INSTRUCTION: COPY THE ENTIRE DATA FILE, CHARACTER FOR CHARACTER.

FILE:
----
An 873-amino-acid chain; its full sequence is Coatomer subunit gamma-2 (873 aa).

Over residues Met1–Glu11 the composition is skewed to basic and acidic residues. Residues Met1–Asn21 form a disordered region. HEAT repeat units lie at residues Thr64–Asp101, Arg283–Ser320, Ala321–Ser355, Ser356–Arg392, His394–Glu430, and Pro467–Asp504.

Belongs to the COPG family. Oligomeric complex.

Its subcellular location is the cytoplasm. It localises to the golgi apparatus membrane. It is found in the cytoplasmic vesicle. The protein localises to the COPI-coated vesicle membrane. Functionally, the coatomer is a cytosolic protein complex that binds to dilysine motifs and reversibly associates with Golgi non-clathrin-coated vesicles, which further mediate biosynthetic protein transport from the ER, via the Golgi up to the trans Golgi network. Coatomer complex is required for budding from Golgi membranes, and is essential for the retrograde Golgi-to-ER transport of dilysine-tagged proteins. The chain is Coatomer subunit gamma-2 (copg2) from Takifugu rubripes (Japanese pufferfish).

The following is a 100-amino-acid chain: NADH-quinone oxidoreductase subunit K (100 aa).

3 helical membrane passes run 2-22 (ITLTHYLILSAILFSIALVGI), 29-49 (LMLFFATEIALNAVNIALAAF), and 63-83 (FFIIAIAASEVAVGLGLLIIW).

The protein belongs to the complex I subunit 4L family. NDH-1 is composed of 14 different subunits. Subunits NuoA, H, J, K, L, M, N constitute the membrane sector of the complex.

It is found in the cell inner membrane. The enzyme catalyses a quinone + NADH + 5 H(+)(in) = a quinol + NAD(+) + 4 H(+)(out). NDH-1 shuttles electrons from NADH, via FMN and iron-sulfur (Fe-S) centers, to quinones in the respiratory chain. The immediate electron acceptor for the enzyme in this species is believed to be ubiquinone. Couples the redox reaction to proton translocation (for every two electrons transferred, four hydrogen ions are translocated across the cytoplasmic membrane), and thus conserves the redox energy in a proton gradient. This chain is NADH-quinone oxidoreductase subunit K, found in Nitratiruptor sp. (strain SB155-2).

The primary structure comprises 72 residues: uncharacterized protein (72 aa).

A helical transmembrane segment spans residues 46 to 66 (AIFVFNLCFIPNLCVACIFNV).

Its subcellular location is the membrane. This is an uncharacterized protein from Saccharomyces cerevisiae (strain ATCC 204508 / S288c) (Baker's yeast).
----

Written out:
An 873-amino-acid chain; its full sequence is Coatomer subunit gamma-2 (873 aa).

Over residues Met1–Glu11 the composition is skewed to basic and acidic residues. Residues Met1–Asn21 form a disordered region. HEAT repeat units lie at residues Thr64–Asp101, Arg283–Ser320, Ala321–Ser355, Ser356–Arg392, His394–Glu430, and Pro467–Asp504.

Belongs to the COPG family. Oligomeric complex.

Its subcellular location is the cytoplasm. It localises to the golgi apparatus membrane. It is found in the cytoplasmic vesicle. The protein localises to the COPI-coated vesicle membrane. Functionally, the coatomer is a cytosolic protein complex that binds to dilysine motifs and reversibly associates with Golgi non-clathrin-coated vesicles, which further mediate biosynthetic protein transport from the ER, via the Golgi up to the trans Golgi network. Coatomer complex is required for budding from Golgi membranes, and is essential for the retrograde Golgi-to-ER transport of dilysine-tagged proteins. The chain is Coatomer subunit gamma-2 (copg2) from Takifugu rubripes (Japanese pufferfish).

The following is a 100-amino-acid chain: NADH-quinone oxidoreductase subunit K (100 aa).

3 helical membrane passes run 2-22 (ITLTHYLILSAILFSIALVGI), 29-49 (LMLFFATEIALNAVNIALAAF), and 63-83 (FFIIAIAASEVAVGLGLLIIW).

The protein belongs to the complex I subunit 4L family. NDH-1 is composed of 14 different subunits. Subunits NuoA, H, J, K, L, M, N constitute the membrane sector of the complex.

It is found in the cell inner membrane. The enzyme catalyses a quinone + NADH + 5 H(+)(in) = a quinol + NAD(+) + 4 H(+)(out). NDH-1 shuttles electrons from NADH, via FMN and iron-sulfur (Fe-S) centers, to quinones in the respiratory chain. The immediate electron acceptor for the enzyme in this species is believed to be ubiquinone. Couples the redox reaction to proton translocation (for every two electrons transferred, four hydrogen ions are translocated across the cytoplasmic membrane), and thus conserves the redox energy in a proton gradient. This chain is NADH-quinone oxidoreductase subunit K, found in Nitratiruptor sp. (strain SB155-2).

The primary structure comprises 72 residues: uncharacterized protein (72 aa).

A helical transmembrane segment spans residues 46 to 66 (AIFVFNLCFIPNLCVACIFNV).

Its subcellular location is the membrane. This is an uncharacterized protein from Saccharomyces cerevisiae (strain ATCC 204508 / S288c) (Baker's yeast).